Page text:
Once the quilt top is in the hands of charity quilt finisher, they are responsible to prepare the quilt to the specification of the charity they are donating the quilt to.  I am not.  If someone is donating a quilt to Ronald McDonald house, I expect them to find the guidelines and prepare the quilt accordingly whether that be specific fabric used, size of quilt or laundering.  I am no longer a part of the quilt process after it leaves my home.  I can’t be and if I am expected to be, I quit.  I refuse to turn into a charity quilting police officer and I can’t follow quilts that far into the process.

As for me personally gifting quilts, I don’t wash them.  I like the look of quilts unwashed and honestly, I’m typically chasing the deadline to gift it so closely that I don’t have time to wash it.  As the gift giver, it is my responsibility to give the gift.  As the receiver of a gift, it is the receiver’s responsibility to receive it.  If the recipient has an allergy or issue that might prevent them for receiving it, I believe they need to make the accommodation.  They might have their mother or a friend take the gift to their home and wash it once it has met the needs of the recipient.  They might just regift it on.  If I knew of an allergy, I likely wouldn’t give a quilt.

We have friends that have a 3rd grade girl.  She has celiac disease.  That means she has to eat gluten free.  We are often at potlucks and things that they are at.  The mother takes care of her daughter’s eating.  If something comes that looks like it might be an issue for her daughter to eat, she tells her daughter don’t eat it.  She might also ask the person who brought it what the ingredients are.  She always makes sure that she herself makes food and brings items that her daughter can eat in case there aren’t many things at the potluck that she can eat.  When we go, I often make monster cookie bars.  They are something that can often be eaten by people with gluten issues.  I have another friend that makes pickle roll ups.  When we go and we know that she will be there we try extra hard to bring something the gal can eat.

I think most people who have severe allergies do the same thing our mom friend does.  She watches, she looks out, she handles things.  She makes accommodations as needed as only she and her daughter know best how to handle their own allergy.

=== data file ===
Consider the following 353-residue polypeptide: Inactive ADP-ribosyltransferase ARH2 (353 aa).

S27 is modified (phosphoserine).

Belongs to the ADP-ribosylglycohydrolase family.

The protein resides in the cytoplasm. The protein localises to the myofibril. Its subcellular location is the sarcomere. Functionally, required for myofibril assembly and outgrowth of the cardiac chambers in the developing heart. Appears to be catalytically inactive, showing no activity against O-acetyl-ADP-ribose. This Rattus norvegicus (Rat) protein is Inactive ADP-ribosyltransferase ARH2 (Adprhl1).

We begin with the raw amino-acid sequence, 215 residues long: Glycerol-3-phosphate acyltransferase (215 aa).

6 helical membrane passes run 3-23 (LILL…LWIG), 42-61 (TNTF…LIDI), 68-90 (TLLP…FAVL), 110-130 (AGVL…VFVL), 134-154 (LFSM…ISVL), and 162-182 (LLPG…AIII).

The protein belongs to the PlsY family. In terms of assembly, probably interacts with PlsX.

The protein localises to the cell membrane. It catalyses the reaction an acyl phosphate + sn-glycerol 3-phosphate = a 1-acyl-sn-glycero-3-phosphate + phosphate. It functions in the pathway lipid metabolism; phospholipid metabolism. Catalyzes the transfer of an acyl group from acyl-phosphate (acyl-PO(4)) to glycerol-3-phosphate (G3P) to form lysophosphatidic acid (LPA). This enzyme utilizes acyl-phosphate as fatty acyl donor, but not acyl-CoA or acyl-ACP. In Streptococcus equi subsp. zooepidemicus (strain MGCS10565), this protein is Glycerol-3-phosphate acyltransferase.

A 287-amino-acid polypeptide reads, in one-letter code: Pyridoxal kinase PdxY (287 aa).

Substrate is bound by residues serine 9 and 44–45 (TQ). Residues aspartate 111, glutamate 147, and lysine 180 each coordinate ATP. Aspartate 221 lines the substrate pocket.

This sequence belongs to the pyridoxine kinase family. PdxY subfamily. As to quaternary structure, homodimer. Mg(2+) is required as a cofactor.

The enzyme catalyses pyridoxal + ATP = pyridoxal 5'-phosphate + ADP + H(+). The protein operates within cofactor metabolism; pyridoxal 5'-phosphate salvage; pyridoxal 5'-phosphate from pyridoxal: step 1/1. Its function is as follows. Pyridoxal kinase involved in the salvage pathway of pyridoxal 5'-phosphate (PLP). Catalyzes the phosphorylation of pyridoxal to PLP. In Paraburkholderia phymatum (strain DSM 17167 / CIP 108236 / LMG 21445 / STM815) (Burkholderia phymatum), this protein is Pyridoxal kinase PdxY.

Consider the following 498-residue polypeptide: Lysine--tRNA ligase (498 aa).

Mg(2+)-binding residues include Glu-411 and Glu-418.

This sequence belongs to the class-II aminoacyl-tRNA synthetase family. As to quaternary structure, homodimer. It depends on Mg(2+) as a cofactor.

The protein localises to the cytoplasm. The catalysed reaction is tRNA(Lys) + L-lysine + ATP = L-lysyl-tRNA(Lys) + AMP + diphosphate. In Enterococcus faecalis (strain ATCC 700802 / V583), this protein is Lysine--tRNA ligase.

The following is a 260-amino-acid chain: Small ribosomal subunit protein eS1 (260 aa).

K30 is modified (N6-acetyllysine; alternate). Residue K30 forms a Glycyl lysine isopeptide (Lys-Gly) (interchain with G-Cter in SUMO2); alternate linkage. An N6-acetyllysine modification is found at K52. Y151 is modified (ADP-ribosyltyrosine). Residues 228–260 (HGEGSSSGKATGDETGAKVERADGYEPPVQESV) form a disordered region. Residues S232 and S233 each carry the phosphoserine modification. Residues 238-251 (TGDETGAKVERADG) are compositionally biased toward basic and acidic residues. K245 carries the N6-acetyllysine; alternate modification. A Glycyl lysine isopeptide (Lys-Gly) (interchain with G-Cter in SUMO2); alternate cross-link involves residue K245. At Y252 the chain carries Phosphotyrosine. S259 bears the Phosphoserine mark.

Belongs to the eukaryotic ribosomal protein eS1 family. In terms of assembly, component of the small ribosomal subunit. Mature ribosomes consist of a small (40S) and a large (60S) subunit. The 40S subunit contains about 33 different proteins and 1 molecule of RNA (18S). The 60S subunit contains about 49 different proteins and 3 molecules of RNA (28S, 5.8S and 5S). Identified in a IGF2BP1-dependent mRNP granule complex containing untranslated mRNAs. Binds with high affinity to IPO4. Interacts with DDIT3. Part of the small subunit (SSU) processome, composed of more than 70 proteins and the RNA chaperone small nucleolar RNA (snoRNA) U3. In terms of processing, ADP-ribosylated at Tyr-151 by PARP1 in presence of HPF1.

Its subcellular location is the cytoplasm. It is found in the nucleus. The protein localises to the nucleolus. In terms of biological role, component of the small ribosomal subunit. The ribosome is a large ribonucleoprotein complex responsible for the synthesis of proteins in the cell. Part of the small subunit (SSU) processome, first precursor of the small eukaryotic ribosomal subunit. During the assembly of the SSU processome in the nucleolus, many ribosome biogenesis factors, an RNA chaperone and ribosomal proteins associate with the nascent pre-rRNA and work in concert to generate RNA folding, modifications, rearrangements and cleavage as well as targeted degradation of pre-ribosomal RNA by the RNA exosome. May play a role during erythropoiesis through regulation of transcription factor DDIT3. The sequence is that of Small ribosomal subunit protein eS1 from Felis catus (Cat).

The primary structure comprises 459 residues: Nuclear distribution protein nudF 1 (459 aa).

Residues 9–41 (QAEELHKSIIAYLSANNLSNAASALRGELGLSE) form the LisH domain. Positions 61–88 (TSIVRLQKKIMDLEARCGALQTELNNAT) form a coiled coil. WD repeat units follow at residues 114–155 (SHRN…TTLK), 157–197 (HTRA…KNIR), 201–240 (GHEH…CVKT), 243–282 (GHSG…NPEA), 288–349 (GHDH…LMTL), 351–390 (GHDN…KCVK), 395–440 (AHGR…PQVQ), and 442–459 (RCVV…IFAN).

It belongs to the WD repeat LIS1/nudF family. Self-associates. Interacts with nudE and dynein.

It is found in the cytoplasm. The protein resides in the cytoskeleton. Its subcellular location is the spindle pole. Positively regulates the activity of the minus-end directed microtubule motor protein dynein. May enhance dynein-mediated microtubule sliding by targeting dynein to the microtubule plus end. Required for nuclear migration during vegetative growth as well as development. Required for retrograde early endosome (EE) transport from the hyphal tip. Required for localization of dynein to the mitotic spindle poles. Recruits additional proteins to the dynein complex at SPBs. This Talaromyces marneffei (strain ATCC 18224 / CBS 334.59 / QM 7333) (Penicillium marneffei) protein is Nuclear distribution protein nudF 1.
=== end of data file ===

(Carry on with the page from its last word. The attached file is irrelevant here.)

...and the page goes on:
My mom had terrible headaches that were triggered by woman’s perfume.  We’d go places and we’d smell it…we knew within a short time, we’d all be leaving.  Mom would be getting a headache.  Once she got out of the place she would take some meds and in a few hours, be okay.  It changed our life style and it’s sad…but at the same time, it was my mom’s problem and she had to find a way to deal with it.  Leaving early is what we did.  Friends and family knew not to wear perfume so if we were with them, we were okay…others didn’t know and that made it difficult.

I truly believe if I give a quilt to anyone and they have an allergy, they already have a personal plan in place to deal with a potential allergy.  I believe it is their responsibility to work their plan or someone who is their care partner to work the plan for them.  I don’t believe it is my responsibility unless I know the person has an allergy.

I do occasionally get in fabric or quilt tops that come from a smoker’s home.  I know smoke is a common smell that bothers people.  If I smell it, I always talk to the people who will likely be getting the donation.  I ask if it’s okay to send it.  I’ve gotten both yes and no responses.  I respect that and work with the places I am sending the donation to.  If you do smoke, don’t be afraid to send it my way..I’ll find a home.

Anyone getting fabric or quilt tops from me, please know that anything that comes from my house likely has dog hair or two on it.  If you have allergies to dogs, my house is not where you should get fabric from.  If you are a charity quilt finisher, when you donate the finished quilt on, please be aware that some people do have allergies, you might want to wash them…but most importantly, follow the guidelines of the group you are donating the quilts on to.

Thanks so much to April for bringing this dilemma to our attention.  I think it’s always good to have the most information we can when we make decisions.

17 thoughts on “Ask Jo”